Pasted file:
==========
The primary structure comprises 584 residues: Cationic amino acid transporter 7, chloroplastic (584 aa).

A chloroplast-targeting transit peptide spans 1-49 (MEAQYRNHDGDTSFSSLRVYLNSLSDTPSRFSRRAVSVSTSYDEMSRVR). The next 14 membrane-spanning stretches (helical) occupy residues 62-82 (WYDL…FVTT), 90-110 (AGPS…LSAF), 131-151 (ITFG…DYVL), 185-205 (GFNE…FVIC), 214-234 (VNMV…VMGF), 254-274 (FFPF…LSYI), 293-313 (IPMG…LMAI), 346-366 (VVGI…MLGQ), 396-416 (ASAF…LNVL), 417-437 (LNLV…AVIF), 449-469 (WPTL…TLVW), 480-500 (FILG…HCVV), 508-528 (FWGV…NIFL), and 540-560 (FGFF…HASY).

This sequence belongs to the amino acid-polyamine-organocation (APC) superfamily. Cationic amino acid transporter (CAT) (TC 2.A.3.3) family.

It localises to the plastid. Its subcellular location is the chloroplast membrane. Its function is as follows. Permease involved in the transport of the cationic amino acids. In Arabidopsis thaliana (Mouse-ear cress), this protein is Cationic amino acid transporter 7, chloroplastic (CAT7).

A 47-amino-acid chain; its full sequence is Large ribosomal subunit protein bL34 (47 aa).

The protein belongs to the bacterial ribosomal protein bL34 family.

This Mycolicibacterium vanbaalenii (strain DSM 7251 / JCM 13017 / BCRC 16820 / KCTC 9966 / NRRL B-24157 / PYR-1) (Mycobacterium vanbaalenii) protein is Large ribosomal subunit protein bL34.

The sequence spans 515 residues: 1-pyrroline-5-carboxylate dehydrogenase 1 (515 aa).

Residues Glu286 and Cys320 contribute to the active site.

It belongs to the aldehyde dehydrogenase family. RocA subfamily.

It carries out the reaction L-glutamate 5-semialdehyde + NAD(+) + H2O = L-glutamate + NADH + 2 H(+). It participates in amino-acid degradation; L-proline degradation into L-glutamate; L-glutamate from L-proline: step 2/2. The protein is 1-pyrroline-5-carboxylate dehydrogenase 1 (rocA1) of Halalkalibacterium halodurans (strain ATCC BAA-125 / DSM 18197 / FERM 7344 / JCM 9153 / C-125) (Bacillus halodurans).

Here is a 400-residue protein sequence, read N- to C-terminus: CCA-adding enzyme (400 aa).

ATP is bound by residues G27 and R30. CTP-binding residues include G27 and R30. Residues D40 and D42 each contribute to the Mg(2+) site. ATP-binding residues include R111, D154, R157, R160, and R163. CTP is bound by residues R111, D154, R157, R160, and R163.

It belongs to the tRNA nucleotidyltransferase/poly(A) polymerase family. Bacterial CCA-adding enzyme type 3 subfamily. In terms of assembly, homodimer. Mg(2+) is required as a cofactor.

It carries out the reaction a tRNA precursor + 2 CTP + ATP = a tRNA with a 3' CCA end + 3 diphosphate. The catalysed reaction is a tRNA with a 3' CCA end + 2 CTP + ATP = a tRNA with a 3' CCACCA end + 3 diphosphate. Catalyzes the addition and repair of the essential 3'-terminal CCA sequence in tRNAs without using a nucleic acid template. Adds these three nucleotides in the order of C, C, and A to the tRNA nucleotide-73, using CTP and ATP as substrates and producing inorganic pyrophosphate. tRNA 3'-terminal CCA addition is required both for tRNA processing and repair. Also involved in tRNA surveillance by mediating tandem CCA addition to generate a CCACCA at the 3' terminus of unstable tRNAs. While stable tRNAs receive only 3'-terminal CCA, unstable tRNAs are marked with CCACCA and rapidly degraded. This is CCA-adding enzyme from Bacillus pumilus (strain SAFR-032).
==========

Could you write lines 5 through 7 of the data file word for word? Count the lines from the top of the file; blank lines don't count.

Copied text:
A 47-amino-acid chain; its full sequence is Large ribosomal subunit protein bL34 (47 aa).

The protein belongs to the bacterial ribosomal protein bL34 family.

This Mycolicibacterium vanbaalenii (strain DSM 7251 / JCM 13017 / BCRC 16820 / KCTC 9966 / NRRL B-24157 / PYR-1) (Mycobacterium vanbaalenii) protein is Large ribosomal subunit protein bL34.